Territory Stories

Questions Day 2 - Wednesday 19 March 2014

Details:

Title

Questions Day 2 - Wednesday 19 March 2014

Other title

Parliamentary Record 11

Collection

Questions for 12th Assembly 2012 - 2016; ParliamentNT; Parliamentary Record; 12th Assembly 2012 - 2016

Date

2014-03-20

Notes

Made available by the Legislative Assembly of the Northern Territory

Language

English

Subject

Questions

File type

application/pdf

Use

Attribution International 4.0 (CC BY 4.0)

Copyright owner

Legislative Assembly of the Northern Territory

License

https://creativecommons.org/licenses/by/4.0/

Parent handle

https://hdl.handle.net/10070/268933

Citation address

https://hdl.handle.net/10070/436807

Page content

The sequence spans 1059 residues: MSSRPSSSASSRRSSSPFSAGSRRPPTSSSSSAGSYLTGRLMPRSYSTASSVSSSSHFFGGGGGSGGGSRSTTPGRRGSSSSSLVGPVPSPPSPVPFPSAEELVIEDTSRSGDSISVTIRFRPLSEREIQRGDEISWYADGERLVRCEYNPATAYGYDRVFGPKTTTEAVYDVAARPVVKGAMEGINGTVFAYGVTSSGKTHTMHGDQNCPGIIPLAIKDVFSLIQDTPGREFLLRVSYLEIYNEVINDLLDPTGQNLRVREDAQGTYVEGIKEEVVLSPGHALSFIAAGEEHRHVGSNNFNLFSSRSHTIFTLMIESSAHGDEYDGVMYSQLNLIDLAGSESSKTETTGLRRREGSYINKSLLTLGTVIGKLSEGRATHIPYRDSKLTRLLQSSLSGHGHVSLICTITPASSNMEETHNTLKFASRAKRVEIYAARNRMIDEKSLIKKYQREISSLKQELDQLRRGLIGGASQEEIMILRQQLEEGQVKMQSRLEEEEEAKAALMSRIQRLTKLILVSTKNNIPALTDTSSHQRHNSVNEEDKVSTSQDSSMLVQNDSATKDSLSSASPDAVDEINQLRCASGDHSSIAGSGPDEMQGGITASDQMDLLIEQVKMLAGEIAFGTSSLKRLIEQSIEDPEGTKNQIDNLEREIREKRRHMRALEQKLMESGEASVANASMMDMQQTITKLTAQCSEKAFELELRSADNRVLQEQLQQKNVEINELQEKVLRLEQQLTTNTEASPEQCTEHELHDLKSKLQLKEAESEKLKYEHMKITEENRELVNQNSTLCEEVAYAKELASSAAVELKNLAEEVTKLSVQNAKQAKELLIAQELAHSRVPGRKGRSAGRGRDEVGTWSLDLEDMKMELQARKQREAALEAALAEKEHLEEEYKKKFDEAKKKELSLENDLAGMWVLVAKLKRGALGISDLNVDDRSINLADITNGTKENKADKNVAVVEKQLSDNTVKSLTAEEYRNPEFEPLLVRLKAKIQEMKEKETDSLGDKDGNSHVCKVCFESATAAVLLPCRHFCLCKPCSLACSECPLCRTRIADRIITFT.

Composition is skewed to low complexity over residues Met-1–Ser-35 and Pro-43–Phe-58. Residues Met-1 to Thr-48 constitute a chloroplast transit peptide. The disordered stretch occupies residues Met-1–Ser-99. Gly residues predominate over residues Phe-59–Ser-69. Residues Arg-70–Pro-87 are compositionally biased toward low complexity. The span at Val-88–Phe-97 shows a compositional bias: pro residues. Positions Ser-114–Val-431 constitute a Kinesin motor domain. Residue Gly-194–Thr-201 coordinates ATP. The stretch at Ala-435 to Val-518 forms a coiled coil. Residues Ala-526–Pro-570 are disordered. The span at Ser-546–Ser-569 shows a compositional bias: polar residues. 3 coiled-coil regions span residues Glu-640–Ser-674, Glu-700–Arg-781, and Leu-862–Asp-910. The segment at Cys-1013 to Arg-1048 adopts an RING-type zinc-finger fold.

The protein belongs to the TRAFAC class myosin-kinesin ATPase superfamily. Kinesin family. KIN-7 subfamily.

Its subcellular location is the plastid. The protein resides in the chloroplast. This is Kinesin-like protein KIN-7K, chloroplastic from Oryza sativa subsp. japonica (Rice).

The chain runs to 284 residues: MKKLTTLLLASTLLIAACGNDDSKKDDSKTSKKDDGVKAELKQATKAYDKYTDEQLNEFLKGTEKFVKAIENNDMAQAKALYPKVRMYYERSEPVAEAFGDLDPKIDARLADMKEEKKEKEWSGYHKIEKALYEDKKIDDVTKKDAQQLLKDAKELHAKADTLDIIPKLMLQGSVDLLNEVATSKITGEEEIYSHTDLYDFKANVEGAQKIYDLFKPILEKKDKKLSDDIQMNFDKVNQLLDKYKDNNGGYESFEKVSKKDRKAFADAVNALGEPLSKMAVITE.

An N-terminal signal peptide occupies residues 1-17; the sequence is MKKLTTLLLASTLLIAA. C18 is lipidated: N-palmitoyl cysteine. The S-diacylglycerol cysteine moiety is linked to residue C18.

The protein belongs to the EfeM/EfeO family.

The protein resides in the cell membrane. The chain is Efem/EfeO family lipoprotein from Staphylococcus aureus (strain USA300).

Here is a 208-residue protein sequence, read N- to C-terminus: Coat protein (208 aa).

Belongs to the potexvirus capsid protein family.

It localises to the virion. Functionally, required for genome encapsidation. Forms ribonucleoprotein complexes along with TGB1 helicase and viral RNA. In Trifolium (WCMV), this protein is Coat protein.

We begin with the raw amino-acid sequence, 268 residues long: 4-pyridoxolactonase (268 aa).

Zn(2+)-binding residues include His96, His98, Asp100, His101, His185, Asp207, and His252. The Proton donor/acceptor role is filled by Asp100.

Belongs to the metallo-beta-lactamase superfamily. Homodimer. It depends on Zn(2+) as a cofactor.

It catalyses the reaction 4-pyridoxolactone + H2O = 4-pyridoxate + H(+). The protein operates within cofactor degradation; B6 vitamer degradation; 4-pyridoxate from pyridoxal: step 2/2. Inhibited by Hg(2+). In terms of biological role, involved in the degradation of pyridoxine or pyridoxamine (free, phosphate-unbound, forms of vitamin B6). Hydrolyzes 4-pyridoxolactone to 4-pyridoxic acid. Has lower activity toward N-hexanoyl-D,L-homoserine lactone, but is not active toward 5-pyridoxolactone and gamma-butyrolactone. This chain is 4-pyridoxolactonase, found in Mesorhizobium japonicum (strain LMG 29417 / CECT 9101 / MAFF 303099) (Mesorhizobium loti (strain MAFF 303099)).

QUESTIONS Wednesday 19 March 2014 627 Mr Elferink: How did that help? Ms Lawrie: The court referred it. Education Review of Education Act Mr WOOD to MINISTER for EDUCATION You have announced a major review of the Education Act. This could mean radical changes to schools, including the role of school councils, and the possibility of independent public schools. Most schools have just held their AGM and elected their new council for the year. If you are saying you have released a paper for consultation, would you or the department not go to each school to explain to the school councils, parents and teachers what the proposed reforms mean so they can give an informed response? If you say the Education Act has lasted for 35 years, why are you allowing only six weeks for consultation? ANSWER Madam Speaker, I agree with everything the member for Nelson said except for one thing: it is not a six-week consultation period. There is a step-through process we want to get right, we want to consult with as many people as possible. You are right; people on school councils know their school better than anyone. The principals and teaching cohort within those schools should provide feedback to the Department of Education. We want to head down the road of a global funding model for funding our schools, giving them the autonomy to run their schools. We can only do this by changing the act. The act, originally introduced in 1979, is not up to todays standards. We need a contemporary act which will see us go through the next few decades. To get it right, we need to consult, but there are a number of consultation steps in this. I envisage the entire process will take between 12 and 18 months until it is in this Chamber - until it gets to the Cabinet process, where Cabinet signs off on the legislation and it comes into the Chamber. There will be discussions with councils, unions and teachers and this will roll-out over the next few months. Once we get the initial feedback another lot of consultation will occur, because we will be listening to feedback from the community. The nine points we have focused on, which we have in the discussion paper at the moment the question is, Are they the right nine principles? We want to be open with this process. If we truly want a contemporary piece of legislation which will see us through for the next 20 or 30 years, it needs to be drafted in such a way to allow change. We will get feedback. Councils are important, as are teachers and principals. The Education department is vitally important in this space, so too is looking at legislation around the country to see what other jurisdictions have. We have an opportunity to get this right, but we will not get it right unless we are prepared to listen to people. This process will ensure everyone is listened to and their feedback is given equal weight before we come up with the final legislation. There are many steps of consultation to go through but, I assure you, we will not be doing it without proper consultation. Bush Promises Jobs for Locals in Communities Ms WALKER to MINISTER for HOUSING Your government promised bush voters you support jobs for local people. The government in Canberra, and many members of your own government, agree unemployment and welfare is a root cause of entrenched Indigenous disadvantage in the Northern Territory. Why are you implementing policies leading to job losses in the bush, like the 19 hard working locals employed in housing maintenance in the West Arnhem Regional Council? Why are you not listening to your colleagues, especially those on your back bench who represent bush electorates, and supporting local employment in the bush, instead of favouring untested and expensive fly-in fly-out contracts for maintenance and housing tenancies work in communities? ANSWER Madam Speaker, I reject the premise of the question because it is entirely false. If anything, this will go to empowering Aboriginal people and providing more employment opportunities on the ground. I understand, the question is about the shire, the shire contracts and those other contractors who have received these new housing maintenance coordination services. Members interjecting. Mr CONLAN: Listen and I will explain to you. The contracts awarded will deliver three separate services in each region: housing maintenance coordination services; tenancy management services; and panel contract for trade qualified services. A total of 66 local and community-based organisations have been successful as part of the tender process. Are you disputing me? You are. Ms Walker: I am. Why are they retendering the Yirrkala contract?


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